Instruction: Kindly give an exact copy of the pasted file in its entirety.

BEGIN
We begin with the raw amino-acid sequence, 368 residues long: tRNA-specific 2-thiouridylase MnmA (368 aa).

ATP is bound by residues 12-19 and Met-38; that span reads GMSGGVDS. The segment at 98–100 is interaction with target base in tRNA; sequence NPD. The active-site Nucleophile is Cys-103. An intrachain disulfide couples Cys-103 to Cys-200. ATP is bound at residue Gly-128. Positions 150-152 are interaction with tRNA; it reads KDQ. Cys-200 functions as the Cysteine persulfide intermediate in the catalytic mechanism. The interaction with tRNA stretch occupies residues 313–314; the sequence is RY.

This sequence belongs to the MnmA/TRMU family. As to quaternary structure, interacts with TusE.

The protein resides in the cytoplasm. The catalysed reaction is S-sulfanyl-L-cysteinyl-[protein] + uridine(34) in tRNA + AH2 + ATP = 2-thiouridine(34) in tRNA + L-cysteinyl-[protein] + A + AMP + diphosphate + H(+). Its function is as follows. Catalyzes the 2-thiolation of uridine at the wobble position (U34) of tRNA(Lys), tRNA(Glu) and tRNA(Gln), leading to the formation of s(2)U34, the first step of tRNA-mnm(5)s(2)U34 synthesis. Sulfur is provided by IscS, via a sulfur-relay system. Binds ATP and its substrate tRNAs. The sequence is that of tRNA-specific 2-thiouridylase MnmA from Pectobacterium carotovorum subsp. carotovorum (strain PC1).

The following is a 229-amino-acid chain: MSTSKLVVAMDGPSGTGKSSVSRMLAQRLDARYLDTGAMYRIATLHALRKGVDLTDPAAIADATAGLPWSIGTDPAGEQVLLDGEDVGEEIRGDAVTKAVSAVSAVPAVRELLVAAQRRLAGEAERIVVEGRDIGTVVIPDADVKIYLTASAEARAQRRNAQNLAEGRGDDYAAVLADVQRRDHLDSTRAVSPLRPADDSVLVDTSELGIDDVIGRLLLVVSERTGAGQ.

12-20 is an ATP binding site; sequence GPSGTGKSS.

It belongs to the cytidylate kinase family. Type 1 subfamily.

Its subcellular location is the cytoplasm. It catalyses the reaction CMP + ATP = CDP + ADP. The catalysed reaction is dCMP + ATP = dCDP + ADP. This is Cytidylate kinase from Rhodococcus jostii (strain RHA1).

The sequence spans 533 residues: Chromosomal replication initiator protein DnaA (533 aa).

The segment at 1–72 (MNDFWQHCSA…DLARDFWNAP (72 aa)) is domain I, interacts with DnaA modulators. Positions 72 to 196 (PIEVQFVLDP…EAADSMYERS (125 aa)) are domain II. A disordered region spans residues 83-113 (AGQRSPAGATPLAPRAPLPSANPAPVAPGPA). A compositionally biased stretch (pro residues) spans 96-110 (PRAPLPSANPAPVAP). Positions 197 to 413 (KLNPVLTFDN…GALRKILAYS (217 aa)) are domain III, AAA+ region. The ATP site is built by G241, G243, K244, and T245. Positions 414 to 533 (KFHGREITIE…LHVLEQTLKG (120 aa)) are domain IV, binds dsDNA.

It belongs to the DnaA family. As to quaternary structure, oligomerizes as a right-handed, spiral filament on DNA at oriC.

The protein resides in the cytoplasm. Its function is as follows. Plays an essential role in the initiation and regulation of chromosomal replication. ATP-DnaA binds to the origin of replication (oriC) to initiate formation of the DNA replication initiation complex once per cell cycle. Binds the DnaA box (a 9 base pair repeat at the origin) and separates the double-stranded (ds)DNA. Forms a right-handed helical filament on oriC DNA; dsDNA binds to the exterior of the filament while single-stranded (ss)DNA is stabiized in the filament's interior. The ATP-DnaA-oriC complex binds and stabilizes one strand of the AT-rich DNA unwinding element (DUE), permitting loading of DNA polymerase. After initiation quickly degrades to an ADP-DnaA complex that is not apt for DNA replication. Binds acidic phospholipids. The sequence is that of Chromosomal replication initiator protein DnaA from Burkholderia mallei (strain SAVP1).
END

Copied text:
We begin with the raw amino-acid sequence, 368 residues long: tRNA-specific 2-thiouridylase MnmA (368 aa).

ATP is bound by residues 12-19 and Met-38; that span reads GMSGGVDS. The segment at 98–100 is interaction with target base in tRNA; sequence NPD. The active-site Nucleophile is Cys-103. An intrachain disulfide couples Cys-103 to Cys-200. ATP is bound at residue Gly-128. Positions 150-152 are interaction with tRNA; it reads KDQ. Cys-200 functions as the Cysteine persulfide intermediate in the catalytic mechanism. The interaction with tRNA stretch occupies residues 313–314; the sequence is RY.

This sequence belongs to the MnmA/TRMU family. As to quaternary structure, interacts with TusE.

The protein resides in the cytoplasm. The catalysed reaction is S-sulfanyl-L-cysteinyl-[protein] + uridine(34) in tRNA + AH2 + ATP = 2-thiouridine(34) in tRNA + L-cysteinyl-[protein] + A + AMP + diphosphate + H(+). Its function is as follows. Catalyzes the 2-thiolation of uridine at the wobble position (U34) of tRNA(Lys), tRNA(Glu) and tRNA(Gln), leading to the formation of s(2)U34, the first step of tRNA-mnm(5)s(2)U34 synthesis. Sulfur is provided by IscS, via a sulfur-relay system. Binds ATP and its substrate tRNAs. The sequence is that of tRNA-specific 2-thiouridylase MnmA from Pectobacterium carotovorum subsp. carotovorum (strain PC1).

The following is a 229-amino-acid chain: MSTSKLVVAMDGPSGTGKSSVSRMLAQRLDARYLDTGAMYRIATLHALRKGVDLTDPAAIADATAGLPWSIGTDPAGEQVLLDGEDVGEEIRGDAVTKAVSAVSAVPAVRELLVAAQRRLAGEAERIVVEGRDIGTVVIPDADVKIYLTASAEARAQRRNAQNLAEGRGDDYAAVLADVQRRDHLDSTRAVSPLRPADDSVLVDTSELGIDDVIGRLLLVVSERTGAGQ.

12-20 is an ATP binding site; sequence GPSGTGKSS.

It belongs to the cytidylate kinase family. Type 1 subfamily.

Its subcellular location is the cytoplasm. It catalyses the reaction CMP + ATP = CDP + ADP. The catalysed reaction is dCMP + ATP = dCDP + ADP. This is Cytidylate kinase from Rhodococcus jostii (strain RHA1).

The sequence spans 533 residues: Chromosomal replication initiator protein DnaA (533 aa).

The segment at 1–72 (MNDFWQHCSA…DLARDFWNAP (72 aa)) is domain I, interacts with DnaA modulators. Positions 72 to 196 (PIEVQFVLDP…EAADSMYERS (125 aa)) are domain II. A disordered region spans residues 83-113 (AGQRSPAGATPLAPRAPLPSANPAPVAPGPA). A compositionally biased stretch (pro residues) spans 96-110 (PRAPLPSANPAPVAP). Positions 197 to 413 (KLNPVLTFDN…GALRKILAYS (217 aa)) are domain III, AAA+ region. The ATP site is built by G241, G243, K244, and T245. Positions 414 to 533 (KFHGREITIE…LHVLEQTLKG (120 aa)) are domain IV, binds dsDNA.

It belongs to the DnaA family. As to quaternary structure, oligomerizes as a right-handed, spiral filament on DNA at oriC.

The protein resides in the cytoplasm. Its function is as follows. Plays an essential role in the initiation and regulation of chromosomal replication. ATP-DnaA binds to the origin of replication (oriC) to initiate formation of the DNA replication initiation complex once per cell cycle. Binds the DnaA box (a 9 base pair repeat at the origin) and separates the double-stranded (ds)DNA. Forms a right-handed helical filament on oriC DNA; dsDNA binds to the exterior of the filament while single-stranded (ss)DNA is stabiized in the filament's interior. The ATP-DnaA-oriC complex binds and stabilizes one strand of the AT-rich DNA unwinding element (DUE), permitting loading of DNA polymerase. After initiation quickly degrades to an ADP-DnaA complex that is not apt for DNA replication. Binds acidic phospholipids. The sequence is that of Chromosomal replication initiator protein DnaA from Burkholderia mallei (strain SAVP1).